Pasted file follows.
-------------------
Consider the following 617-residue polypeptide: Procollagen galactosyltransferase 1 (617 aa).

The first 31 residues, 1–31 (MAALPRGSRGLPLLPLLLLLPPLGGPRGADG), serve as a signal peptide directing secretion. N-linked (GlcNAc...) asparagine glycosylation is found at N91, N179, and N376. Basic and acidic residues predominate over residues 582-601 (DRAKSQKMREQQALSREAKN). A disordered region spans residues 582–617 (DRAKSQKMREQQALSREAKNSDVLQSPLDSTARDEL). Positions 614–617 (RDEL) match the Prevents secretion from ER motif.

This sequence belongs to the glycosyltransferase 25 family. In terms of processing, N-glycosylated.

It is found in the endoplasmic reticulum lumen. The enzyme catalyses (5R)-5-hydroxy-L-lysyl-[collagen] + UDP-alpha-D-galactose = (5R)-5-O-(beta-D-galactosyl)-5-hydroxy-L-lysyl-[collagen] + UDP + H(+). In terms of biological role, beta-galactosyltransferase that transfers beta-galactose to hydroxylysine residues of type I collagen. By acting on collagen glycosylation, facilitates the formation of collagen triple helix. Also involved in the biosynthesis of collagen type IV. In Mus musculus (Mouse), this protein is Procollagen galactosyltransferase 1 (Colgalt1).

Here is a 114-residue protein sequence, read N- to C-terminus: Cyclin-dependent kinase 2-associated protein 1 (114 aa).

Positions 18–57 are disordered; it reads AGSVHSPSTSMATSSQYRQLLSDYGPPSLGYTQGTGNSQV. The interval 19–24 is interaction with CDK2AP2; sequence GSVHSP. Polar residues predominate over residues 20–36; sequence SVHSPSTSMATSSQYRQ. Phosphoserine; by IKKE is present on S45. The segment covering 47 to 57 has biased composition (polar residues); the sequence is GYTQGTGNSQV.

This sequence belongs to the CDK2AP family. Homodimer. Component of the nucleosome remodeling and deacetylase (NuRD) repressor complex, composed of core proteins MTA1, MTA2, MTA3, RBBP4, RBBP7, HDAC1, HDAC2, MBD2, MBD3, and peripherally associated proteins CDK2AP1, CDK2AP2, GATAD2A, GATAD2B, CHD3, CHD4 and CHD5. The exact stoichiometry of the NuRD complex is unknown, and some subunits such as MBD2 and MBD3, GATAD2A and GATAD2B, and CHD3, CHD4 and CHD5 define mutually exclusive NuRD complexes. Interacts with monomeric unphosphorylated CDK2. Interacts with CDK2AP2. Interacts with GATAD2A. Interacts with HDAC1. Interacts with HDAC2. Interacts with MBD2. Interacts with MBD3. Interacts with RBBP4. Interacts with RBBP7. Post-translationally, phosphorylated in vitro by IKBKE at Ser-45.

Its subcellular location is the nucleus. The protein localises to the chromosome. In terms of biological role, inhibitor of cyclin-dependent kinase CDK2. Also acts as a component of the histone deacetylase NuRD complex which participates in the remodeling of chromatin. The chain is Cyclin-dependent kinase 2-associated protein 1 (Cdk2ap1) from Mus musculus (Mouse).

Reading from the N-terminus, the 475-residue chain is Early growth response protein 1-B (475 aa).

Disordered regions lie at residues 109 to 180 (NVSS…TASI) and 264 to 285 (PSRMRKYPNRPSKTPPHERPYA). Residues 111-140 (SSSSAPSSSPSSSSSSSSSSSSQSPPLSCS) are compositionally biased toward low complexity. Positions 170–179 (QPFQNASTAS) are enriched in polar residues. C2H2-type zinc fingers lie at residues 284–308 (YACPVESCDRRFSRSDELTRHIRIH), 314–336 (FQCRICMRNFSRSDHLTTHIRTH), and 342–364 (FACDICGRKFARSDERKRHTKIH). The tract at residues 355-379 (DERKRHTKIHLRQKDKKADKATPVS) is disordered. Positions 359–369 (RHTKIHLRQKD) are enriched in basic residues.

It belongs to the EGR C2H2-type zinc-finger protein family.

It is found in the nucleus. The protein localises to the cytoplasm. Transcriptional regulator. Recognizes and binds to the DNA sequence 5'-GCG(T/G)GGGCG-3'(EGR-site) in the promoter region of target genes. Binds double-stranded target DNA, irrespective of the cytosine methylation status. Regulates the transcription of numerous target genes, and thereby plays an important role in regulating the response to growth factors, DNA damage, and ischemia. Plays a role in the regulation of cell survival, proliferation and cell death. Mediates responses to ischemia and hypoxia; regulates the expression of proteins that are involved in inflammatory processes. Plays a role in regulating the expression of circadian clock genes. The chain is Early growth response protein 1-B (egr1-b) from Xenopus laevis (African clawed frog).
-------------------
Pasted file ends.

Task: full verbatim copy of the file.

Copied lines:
Consider the following 617-residue polypeptide: Procollagen galactosyltransferase 1 (617 aa).

The first 31 residues, 1–31 (MAALPRGSRGLPLLPLLLLLPPLGGPRGADG), serve as a signal peptide directing secretion. N-linked (GlcNAc...) asparagine glycosylation is found at N91, N179, and N376. Basic and acidic residues predominate over residues 582-601 (DRAKSQKMREQQALSREAKN). A disordered region spans residues 582–617 (DRAKSQKMREQQALSREAKNSDVLQSPLDSTARDEL). Positions 614–617 (RDEL) match the Prevents secretion from ER motif.

This sequence belongs to the glycosyltransferase 25 family. In terms of processing, N-glycosylated.

It is found in the endoplasmic reticulum lumen. The enzyme catalyses (5R)-5-hydroxy-L-lysyl-[collagen] + UDP-alpha-D-galactose = (5R)-5-O-(beta-D-galactosyl)-5-hydroxy-L-lysyl-[collagen] + UDP + H(+). In terms of biological role, beta-galactosyltransferase that transfers beta-galactose to hydroxylysine residues of type I collagen. By acting on collagen glycosylation, facilitates the formation of collagen triple helix. Also involved in the biosynthesis of collagen type IV. In Mus musculus (Mouse), this protein is Procollagen galactosyltransferase 1 (Colgalt1).

Here is a 114-residue protein sequence, read N- to C-terminus: Cyclin-dependent kinase 2-associated protein 1 (114 aa).

Positions 18–57 are disordered; it reads AGSVHSPSTSMATSSQYRQLLSDYGPPSLGYTQGTGNSQV. The interval 19–24 is interaction with CDK2AP2; sequence GSVHSP. Polar residues predominate over residues 20–36; sequence SVHSPSTSMATSSQYRQ. Phosphoserine; by IKKE is present on S45. The segment covering 47 to 57 has biased composition (polar residues); the sequence is GYTQGTGNSQV.

This sequence belongs to the CDK2AP family. Homodimer. Component of the nucleosome remodeling and deacetylase (NuRD) repressor complex, composed of core proteins MTA1, MTA2, MTA3, RBBP4, RBBP7, HDAC1, HDAC2, MBD2, MBD3, and peripherally associated proteins CDK2AP1, CDK2AP2, GATAD2A, GATAD2B, CHD3, CHD4 and CHD5. The exact stoichiometry of the NuRD complex is unknown, and some subunits such as MBD2 and MBD3, GATAD2A and GATAD2B, and CHD3, CHD4 and CHD5 define mutually exclusive NuRD complexes. Interacts with monomeric unphosphorylated CDK2. Interacts with CDK2AP2. Interacts with GATAD2A. Interacts with HDAC1. Interacts with HDAC2. Interacts with MBD2. Interacts with MBD3. Interacts with RBBP4. Interacts with RBBP7. Post-translationally, phosphorylated in vitro by IKBKE at Ser-45.

Its subcellular location is the nucleus. The protein localises to the chromosome. In terms of biological role, inhibitor of cyclin-dependent kinase CDK2. Also acts as a component of the histone deacetylase NuRD complex which participates in the remodeling of chromatin. The chain is Cyclin-dependent kinase 2-associated protein 1 (Cdk2ap1) from Mus musculus (Mouse).

Reading from the N-terminus, the 475-residue chain is Early growth response protein 1-B (475 aa).

Disordered regions lie at residues 109 to 180 (NVSS…TASI) and 264 to 285 (PSRMRKYPNRPSKTPPHERPYA). Residues 111-140 (SSSSAPSSSPSSSSSSSSSSSSQSPPLSCS) are compositionally biased toward low complexity. Positions 170–179 (QPFQNASTAS) are enriched in polar residues. C2H2-type zinc fingers lie at residues 284–308 (YACPVESCDRRFSRSDELTRHIRIH), 314–336 (FQCRICMRNFSRSDHLTTHIRTH), and 342–364 (FACDICGRKFARSDERKRHTKIH). The tract at residues 355-379 (DERKRHTKIHLRQKDKKADKATPVS) is disordered. Positions 359–369 (RHTKIHLRQKD) are enriched in basic residues.

It belongs to the EGR C2H2-type zinc-finger protein family.

It is found in the nucleus. The protein localises to the cytoplasm. Transcriptional regulator. Recognizes and binds to the DNA sequence 5'-GCG(T/G)GGGCG-3'(EGR-site) in the promoter region of target genes. Binds double-stranded target DNA, irrespective of the cytosine methylation status. Regulates the transcription of numerous target genes, and thereby plays an important role in regulating the response to growth factors, DNA damage, and ischemia. Plays a role in the regulation of cell survival, proliferation and cell death. Mediates responses to ischemia and hypoxia; regulates the expression of proteins that are involved in inflammatory processes. Plays a role in regulating the expression of circadian clock genes. The chain is Early growth response protein 1-B (egr1-b) from Xenopus laevis (African clawed frog).